The Turkish word “Kar” is used for snow, and is also the title of an Orhan Pamuk novel, set in the eastern Turkish city of Kars. Appearing throughout his work are civilians, the army, politicians and the idea of modernity. Crime and morality are also some of the social dilemmas that create individual tragedies at the sites where both the public and private are violated. My earliest memory of Orhan Pamuk is of a public library in Karaman, my hometown. Karaman is a small city in Anatolia, not even as big as Kars. The same political climate existed in both Kars and Karaman.
The two are not far from each other, connected in much the same way as Anatolia and Istanbul are. Upon encountering my first Orhan Pamuk novel, I remember that the public library had been moved from its old building into a newly renovated one. All the things that one would miss about the old library— its smell, its particular light, and the old, scratched up wooden shelves—had been replaced by new elements of design. No distinguishable features from the previous space had been kept. Everything looked like an airport, a hotel or a contemporary art museum. Sleek and clean, with a hardly-bearable lightness, the library uncannily contained the same combination of glass, steel, and 1990s-style polished shelves. It felt like nowhere.
Füsun was from Istanbul, and lived with her family throughout her whole life. At the very end of Orhan Pamuk’s latest novel, The Museum of Innocence (first published in 2008), she died in a car accident. It was the first time she had left them. Füsun is the muse of the main character, Kemal. Throughout the novel, Pamuk talks about Kemal’s strong form of obsession for Füsun: his memories of having spent his childhood and youth with her, as well as the eight long years of having stalked her, later on. After having lost Füsun in the car accident, just before their honeymoon, Kemal relinquishes all hope for life and his last wish is to establish a museum full of Füsun—a portrait of a lover.
While he was hopelessly in love with Füsun, Kemal (fictively) collected many of the items and objects that they had shared. Used cinema tickets, her earrings, newspapers, postcards, everyday objects and all kinds of ephemera—pictures of celebrities, logos of popular brands of their time. All the way down to the remains of the cigarettes that he had smoked (or supposedly smoked) while he was thinking of her. He inscribed everything with a date.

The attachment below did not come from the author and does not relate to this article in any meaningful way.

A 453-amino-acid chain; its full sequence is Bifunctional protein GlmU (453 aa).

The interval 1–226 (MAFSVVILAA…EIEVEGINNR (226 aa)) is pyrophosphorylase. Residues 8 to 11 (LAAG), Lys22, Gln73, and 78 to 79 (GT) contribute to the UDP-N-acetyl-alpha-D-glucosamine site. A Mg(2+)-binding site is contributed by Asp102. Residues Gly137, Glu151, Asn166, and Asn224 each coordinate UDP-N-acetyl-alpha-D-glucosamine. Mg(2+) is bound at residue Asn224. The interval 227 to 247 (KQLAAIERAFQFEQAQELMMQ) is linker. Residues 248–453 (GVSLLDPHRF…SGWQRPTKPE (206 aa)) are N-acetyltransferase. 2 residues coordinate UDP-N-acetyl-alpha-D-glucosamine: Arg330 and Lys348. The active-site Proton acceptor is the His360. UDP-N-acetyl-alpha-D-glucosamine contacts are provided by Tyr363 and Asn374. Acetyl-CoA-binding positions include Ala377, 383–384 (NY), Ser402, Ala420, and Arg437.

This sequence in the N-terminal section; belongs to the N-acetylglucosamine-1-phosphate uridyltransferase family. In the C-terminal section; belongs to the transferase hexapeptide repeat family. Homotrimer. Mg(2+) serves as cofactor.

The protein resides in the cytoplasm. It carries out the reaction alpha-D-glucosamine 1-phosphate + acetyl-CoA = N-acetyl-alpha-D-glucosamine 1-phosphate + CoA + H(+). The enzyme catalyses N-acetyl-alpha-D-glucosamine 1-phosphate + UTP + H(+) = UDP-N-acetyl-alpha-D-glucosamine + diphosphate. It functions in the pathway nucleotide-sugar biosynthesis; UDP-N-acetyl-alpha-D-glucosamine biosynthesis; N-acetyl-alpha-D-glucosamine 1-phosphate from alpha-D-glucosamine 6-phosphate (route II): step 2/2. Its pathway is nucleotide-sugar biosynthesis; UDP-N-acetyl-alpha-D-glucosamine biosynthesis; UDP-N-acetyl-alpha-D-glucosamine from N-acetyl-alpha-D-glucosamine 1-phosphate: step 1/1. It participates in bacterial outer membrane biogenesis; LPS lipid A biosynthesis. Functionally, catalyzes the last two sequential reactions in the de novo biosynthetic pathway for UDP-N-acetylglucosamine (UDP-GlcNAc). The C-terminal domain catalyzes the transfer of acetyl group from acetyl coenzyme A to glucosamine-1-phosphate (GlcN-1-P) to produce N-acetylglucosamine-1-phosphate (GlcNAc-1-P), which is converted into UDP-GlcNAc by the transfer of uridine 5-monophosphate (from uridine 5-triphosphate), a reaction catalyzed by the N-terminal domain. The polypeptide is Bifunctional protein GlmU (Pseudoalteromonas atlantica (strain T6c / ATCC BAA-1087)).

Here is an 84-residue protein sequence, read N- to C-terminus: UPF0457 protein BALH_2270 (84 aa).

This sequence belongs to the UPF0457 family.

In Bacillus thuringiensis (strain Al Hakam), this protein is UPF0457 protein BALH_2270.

Orhan Pamuk worked for several years on the project. At first, the novel included the map of Kemal’s museum on the last page, in addition to the news for those fanatic readers who would go looking for the museum in Istanbul, and would be disappointed to find the building closed. Pamuk’s name later surfaced with the launch of the 2010 Istanbul European Cultural Capital program, which was a political failure for the Turkish supporters of the European Union membership campaign. After speculations about corruption at the organizational level, Pamuk took a step back. He eventually brought his project to fruition as an independent institution and a not-for- profit foundation. The museum was inaugurated in 2012. Eleven thousand people visited it in its first three months of being open to the public.
In several of his interviews, Pamuk has mentioned the absence of a city museum or an institution that held the records of the modern urbanization of Istanbul. Having reconsidered this question whilst visiting the museum earlier this summer, I have decided that it has lost its relevance for the locale. The museum space is dominated by wooden boxes filled with ephemera, and objects including projections and small installations. Its staged atmosphere attempts to reflect the silence and pain of the character, Kemal, who dies after his agreement with the author. Nevertheless, one of the many concerns about this experiment is the artistic approach to the translation between two realms of imagination: namely from text-based imagination (the bulk of the material) into image-based imagination (the remainder).
Orhan Pamuk produced his museum project as an artist, a curator and the author of the story. In so doing, he created a place for the imaginings of Kemal and Füsun, and he made them real for his readers. His design taste was not as refined as his writing skills were, however. The representation of Kemal (especially on the top floor) is very theatrical. Far removed from being a conceptual approach, it fails to communicate with the viewer and does not suggest that it was left behind by the character. In general, the museum resembles the public library that I used to borrow Pamuk novels from. Not only does its architecture seem not to have made use of the potential offered by the relationship with its location, it lacks a sense of sensitivity towards its context. In the neighborhood surrounding it are so many antique shops selling items similar to those found on display in the exhibition. Pamuk’s museum is frozen in its own conceptual time and spatial thinking, and does not respond to any clear intellectual or political position. What happened to Kemal’s Istanbul, Füsun’s view, and their city?
Istanbul now has a museum of literature that has been the fodder for long discussions over many years. It would be interesting to see what would happen if Pamuk acted differently, and worked in a more performative and collaborative way at a moment when Istanbul- based contemporary artistic and critical practices have particularly been flourishing. Surprisingly indeed, Istanbul still lacks a city museum, or an equivalent, to memorialize the history of its city life. Yet Pamuk’s museum seems too modest an intervention in this regard, and due to the lack of investment, it cannot purport itself as such. Rest assured, however, one can still visit the Orhan Pamuk Shop at the end of the tour in order to buy all kinds of Pamuk literature.